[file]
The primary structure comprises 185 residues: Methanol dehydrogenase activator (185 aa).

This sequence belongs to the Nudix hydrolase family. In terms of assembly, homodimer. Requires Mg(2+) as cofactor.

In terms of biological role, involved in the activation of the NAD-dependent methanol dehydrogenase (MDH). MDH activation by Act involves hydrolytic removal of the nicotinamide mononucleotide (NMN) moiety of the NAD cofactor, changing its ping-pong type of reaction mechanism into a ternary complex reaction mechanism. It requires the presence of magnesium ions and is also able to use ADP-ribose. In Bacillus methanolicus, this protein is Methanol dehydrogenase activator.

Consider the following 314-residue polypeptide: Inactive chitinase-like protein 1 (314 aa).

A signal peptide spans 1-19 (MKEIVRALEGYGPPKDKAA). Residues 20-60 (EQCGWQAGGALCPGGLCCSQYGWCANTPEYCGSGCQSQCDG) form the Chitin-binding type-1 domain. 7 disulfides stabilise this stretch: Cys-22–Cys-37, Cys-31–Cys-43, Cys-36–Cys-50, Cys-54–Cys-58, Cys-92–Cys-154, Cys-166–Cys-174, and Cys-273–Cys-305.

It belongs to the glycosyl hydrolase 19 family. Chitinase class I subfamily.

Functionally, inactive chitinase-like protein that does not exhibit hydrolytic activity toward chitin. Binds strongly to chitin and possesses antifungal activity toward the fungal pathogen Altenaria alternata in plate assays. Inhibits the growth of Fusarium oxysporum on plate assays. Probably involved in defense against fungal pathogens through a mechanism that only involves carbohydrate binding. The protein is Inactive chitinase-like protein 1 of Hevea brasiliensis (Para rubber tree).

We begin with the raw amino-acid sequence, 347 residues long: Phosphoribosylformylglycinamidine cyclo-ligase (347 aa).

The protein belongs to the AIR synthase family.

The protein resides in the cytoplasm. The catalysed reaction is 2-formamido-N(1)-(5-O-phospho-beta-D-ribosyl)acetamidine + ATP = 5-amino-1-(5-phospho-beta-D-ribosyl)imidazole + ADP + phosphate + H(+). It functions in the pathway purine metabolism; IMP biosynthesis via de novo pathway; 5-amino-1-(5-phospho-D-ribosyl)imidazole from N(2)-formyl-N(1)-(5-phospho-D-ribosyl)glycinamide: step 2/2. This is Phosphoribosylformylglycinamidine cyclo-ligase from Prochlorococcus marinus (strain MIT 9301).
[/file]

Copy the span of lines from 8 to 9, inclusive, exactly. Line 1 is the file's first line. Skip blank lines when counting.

We begin with the raw amino-acid sequence, 347 residues long: Phosphoribosylformylglycinamidine cyclo-ligase (347 aa).

The protein belongs to the AIR synthase family.